The question becomes is it worth the aggravation of being a landlord, with property management or not, for extra monies? In my case, it was not because I wanted to devote my time to other more rewarding interests such as world travel. It’s possible that Portland real estate will experience another bubble such as the city of San Francisco today. One interesting piece of information I heard this week is that climatologists expect Oregon’s climate to become sunnier and warmer over the next ten years and rival Northern California. Local wine growers are already changing some of their leading wine grapes from Pinot Noir to Sirah in anticipation. That could make a huge difference in population growth as people move from the hot, arid southwest to the cooler, more watered areras of the Northwest. We are already seeing an increase in population in the Eugene-Springfield region. The area is way overbuilt with too many student apartments near the University of Oregon which is starting to dominate the town thanks-or no-thanks to the wondrous football team.

    • retirebyforty May 12, 2014, 2:57 pm

      I think the Bay Area is a special case. Not many places in the country had that crazy gain in the real estate market.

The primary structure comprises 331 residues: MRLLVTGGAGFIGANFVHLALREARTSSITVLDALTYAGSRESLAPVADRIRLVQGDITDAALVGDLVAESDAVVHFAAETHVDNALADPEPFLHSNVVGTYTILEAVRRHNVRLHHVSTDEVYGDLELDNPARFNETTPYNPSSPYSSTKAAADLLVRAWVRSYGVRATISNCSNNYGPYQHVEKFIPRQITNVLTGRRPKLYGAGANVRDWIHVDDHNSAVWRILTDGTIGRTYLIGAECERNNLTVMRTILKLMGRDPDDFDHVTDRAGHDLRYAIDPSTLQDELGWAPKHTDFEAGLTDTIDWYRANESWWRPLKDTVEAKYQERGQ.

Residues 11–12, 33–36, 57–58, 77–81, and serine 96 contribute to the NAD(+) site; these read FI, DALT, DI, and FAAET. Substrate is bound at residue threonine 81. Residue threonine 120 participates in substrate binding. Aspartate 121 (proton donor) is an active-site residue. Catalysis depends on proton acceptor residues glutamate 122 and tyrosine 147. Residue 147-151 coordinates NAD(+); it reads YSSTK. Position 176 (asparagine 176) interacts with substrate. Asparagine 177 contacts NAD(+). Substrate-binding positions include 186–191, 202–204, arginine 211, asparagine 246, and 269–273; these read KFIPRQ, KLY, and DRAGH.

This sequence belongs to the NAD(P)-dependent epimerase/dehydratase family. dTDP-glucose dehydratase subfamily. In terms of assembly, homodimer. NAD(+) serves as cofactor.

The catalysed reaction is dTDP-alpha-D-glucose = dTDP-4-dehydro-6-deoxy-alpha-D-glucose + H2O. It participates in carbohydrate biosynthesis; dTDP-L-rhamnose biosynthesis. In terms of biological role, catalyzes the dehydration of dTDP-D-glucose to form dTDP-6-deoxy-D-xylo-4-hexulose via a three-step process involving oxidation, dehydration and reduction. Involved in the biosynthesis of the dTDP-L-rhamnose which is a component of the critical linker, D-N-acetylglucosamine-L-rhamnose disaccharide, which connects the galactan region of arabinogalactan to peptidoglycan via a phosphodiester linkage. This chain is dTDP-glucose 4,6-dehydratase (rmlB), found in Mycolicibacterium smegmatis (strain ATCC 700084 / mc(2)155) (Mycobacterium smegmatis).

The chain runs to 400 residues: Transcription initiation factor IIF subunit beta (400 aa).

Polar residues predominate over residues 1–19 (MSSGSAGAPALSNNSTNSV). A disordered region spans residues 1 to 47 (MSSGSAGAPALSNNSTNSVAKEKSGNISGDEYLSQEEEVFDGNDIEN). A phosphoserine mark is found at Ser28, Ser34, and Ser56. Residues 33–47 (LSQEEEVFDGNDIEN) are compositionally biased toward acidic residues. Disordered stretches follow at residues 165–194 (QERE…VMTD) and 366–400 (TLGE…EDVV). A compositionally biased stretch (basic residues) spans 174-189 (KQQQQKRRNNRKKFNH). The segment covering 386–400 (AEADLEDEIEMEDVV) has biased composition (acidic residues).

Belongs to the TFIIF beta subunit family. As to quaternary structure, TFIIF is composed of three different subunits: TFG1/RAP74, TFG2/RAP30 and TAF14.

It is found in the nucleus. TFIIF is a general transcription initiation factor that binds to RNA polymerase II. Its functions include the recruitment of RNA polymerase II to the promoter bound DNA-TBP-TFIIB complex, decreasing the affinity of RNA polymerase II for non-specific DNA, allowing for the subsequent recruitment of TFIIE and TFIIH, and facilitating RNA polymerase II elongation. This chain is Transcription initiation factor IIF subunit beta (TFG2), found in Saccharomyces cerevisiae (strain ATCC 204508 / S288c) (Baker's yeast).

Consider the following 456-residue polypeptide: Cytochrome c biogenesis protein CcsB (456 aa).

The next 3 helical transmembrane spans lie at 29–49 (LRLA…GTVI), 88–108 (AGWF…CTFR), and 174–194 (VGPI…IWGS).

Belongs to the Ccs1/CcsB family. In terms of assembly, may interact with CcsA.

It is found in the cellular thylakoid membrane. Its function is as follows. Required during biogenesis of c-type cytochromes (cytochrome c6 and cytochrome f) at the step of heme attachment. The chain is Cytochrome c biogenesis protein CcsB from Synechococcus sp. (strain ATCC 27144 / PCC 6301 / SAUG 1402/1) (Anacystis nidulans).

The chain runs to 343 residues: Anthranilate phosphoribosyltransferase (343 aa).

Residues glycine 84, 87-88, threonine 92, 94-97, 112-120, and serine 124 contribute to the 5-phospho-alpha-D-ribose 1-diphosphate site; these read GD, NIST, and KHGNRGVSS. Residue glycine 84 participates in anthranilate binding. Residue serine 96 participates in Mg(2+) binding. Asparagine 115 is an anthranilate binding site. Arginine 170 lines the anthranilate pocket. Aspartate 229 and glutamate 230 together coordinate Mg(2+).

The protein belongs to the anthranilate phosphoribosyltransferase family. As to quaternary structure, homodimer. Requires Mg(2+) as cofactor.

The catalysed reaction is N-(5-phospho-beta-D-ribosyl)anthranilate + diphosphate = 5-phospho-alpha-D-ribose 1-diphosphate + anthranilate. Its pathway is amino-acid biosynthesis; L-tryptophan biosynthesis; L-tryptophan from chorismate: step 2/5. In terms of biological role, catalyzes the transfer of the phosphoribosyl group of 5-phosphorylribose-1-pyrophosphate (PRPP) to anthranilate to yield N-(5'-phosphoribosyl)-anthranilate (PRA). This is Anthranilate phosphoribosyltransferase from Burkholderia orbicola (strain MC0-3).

I really don’t think Portland will be the next big thing. We just don’t have the mentality to push it. Seattle on the other hand probably has a much higher chance of a great real estate increase in the next 30 years. I’d be nice to have a little longer summer. 🙂

  • Moon May 12, 2014, 11:25 am

    That is why we chose to build a brand new home as a rental property. We are only having $250 per month of postive cashflow after all expenses paid, but we don’t actually need the rental income at all (not counting on it to help pay bills!). It’s nice just to have the tenants to pay the mortgage and nothing should need repair within the first few years since the whole thing is brand new. No headache either since we got a really good PM company.

    • retirebyforty May 12, 2014, 2:58 pm

      I considered a brand new 4 plex, but the number didn’t work out. It was just a bit too expensive. Congratulation on having a good PM. That’s pretty rare. 🙂

  • Brian May 12, 2014, 12:19 pm

    If the investment doesn’t meet your objectives and the return is not within the range you expected and likely won’t be for the foreseeable future, move on. Sometimes circumstances change and uncontrollable variables alter the return (ie abnormal tax increases).

    If a person doesn’t know how to get out of a subpar investment how are they going to know how to get out of a good one.

    Buying average rental properties in average neighborhoods for the sole purpose of property appreciation is a bad idea. On average, over the long run, RE property appreciation slightly exceeds inflation.